On October 28, 1907, the postcard shown above was mailed and postmarked from Thomasville, N.C. to Miss Mamie L. Thomas. The address for Miss Mamie L. Thomas was St. Luke’s Hospital, South Bethlehem, PA. Only the address was written on the backside of the postcard, because the instructions on the postcard read “THIS SIDE FOR THE ADDRESS.”
The front of the postcard showed the Carnegie Library in Greensboro. A strip of white space on the right side of the front of the postcard was designed for the written message. It helped that in 1907 many individuals used sharp-pointed ink pens for correspondence. This correspondent managed to write six cursive lines in the 1-inch by 3.5-inch space.
On March 1, 1907, the “divided-back” postcard came into use, with equal portions of the card to be used for the address and the message, with the sections appropriately marked. But the undivided back postcards were still in use after that date, probably until the stock of the older design was exhausted.
Messages are always interesting to read, if they are legible, and if they say more than “having a good time, wish you were here.” The message is signed “Your cuz, Corinne,” and mentions the fact that she is going to Expo on Friday and then will be at 14 E. Franklin St. in Baltimore after November 6th. She mentions that her mother and (illegible) had a nice 2-day visit with Blanche and returned yesterday. And, there is a line on the front of the postcard that reads “I spent last Thursday in Greensboro.”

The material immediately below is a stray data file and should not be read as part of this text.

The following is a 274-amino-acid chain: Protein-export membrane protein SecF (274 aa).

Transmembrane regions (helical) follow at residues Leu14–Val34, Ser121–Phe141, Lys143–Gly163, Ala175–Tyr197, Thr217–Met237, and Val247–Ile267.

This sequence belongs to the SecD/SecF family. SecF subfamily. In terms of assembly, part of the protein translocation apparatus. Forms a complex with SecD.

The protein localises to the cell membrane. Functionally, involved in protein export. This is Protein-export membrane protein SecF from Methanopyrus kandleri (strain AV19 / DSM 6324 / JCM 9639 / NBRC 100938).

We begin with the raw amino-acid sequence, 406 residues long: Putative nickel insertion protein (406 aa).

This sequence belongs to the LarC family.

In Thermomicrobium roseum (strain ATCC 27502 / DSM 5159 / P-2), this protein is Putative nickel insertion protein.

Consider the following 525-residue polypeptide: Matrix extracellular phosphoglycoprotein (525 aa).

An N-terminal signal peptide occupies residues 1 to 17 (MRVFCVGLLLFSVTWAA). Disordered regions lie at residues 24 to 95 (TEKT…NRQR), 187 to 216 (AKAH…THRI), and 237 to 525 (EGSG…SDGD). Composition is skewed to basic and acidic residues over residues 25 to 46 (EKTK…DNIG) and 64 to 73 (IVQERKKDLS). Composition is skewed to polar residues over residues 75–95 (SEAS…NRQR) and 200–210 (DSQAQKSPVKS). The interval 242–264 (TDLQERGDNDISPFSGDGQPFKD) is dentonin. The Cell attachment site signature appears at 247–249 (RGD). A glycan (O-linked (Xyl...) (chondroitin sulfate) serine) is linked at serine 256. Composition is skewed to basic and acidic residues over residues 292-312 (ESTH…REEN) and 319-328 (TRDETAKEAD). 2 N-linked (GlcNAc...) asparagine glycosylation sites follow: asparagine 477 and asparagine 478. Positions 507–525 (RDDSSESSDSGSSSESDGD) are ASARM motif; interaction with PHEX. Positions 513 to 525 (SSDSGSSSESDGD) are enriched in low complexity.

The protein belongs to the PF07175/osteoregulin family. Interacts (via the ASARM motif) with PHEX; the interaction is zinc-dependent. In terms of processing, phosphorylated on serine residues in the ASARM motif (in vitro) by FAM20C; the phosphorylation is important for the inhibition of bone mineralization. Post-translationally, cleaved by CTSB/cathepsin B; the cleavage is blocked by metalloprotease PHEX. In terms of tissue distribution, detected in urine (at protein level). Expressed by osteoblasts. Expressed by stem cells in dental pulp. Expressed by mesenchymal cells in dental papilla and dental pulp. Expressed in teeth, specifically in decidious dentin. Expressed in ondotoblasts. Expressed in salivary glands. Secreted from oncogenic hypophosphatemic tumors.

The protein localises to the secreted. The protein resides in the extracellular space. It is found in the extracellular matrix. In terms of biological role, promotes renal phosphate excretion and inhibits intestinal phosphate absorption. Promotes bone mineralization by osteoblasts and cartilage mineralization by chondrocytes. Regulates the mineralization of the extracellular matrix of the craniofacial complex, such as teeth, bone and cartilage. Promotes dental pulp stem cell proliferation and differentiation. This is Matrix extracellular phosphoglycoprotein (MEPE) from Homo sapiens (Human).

The line on the front of the postcard explains why she sent a postcard of the Greensboro Carnegie Library, which was built in 1902. The “expo” that she mentioned could be the Jamestown Exposition that ran from April 26 to December 1, 1907, at Sewell’s Point on Hampton Roads, in Norfolk, Virginia. It celebrated the first permanent English settlement in the present United States.
Since the postcard was addressed to Mamie L. Thomas, and it was signed “Your cuz, Corinne,” we might search through Ancestry.com to find a cousin named Corinne. It turns out that there was a cousin named Mary Corinne Thomas and she was born in the same year as Mary L. Thomas, and that was in 1870. Mary L. Thomas was better known as Mary Lillian or Mamie Thomas.
Mamie and Corinne were cousins through their fathers, who were brothers. Their fathers were the sons of John Warwick and Mary Lambeth Thomas. John W. Thomas was known as the founding father of Thomasville. Mamie was a nurse and Corinne was a teacher, and both were unmarried. But there was another difference in the two women. Mamie’s mother was Maria Caroline Butner, a Moravian, and the daughter of Adam Butner, and the sister of Harriet “Hattie” Butner Clemmons.
Mamie graduated from Salem College and trained as a Red Cross nurse. She served in this capacity during World War I at Fort McPherson in Atlanta, Georgia. Following her service in World War I, she spent several years in Alaska, working as a medical missionary of Home Moravian Church. She returned to Winston-Salem in 1932, and lived there until her death in 1950. As the photograph shows, Mamie also made beeswax candles, probably for the Candle Tea in Old Salem, dressed in the clothing of a Moravian woman living in earlier times. Mamie is buried in God’s Acre in Salem. Her cousin, Corinne, died in 1936 and is buried with her family in the Thomasville City Cemetery.
Color postcard images courtesy of Molly Grogan Rawls. Black & white photo courtesy of Forsyth County Public Library Photograph Collection.
Stay tuned for the next historical post on November 15th.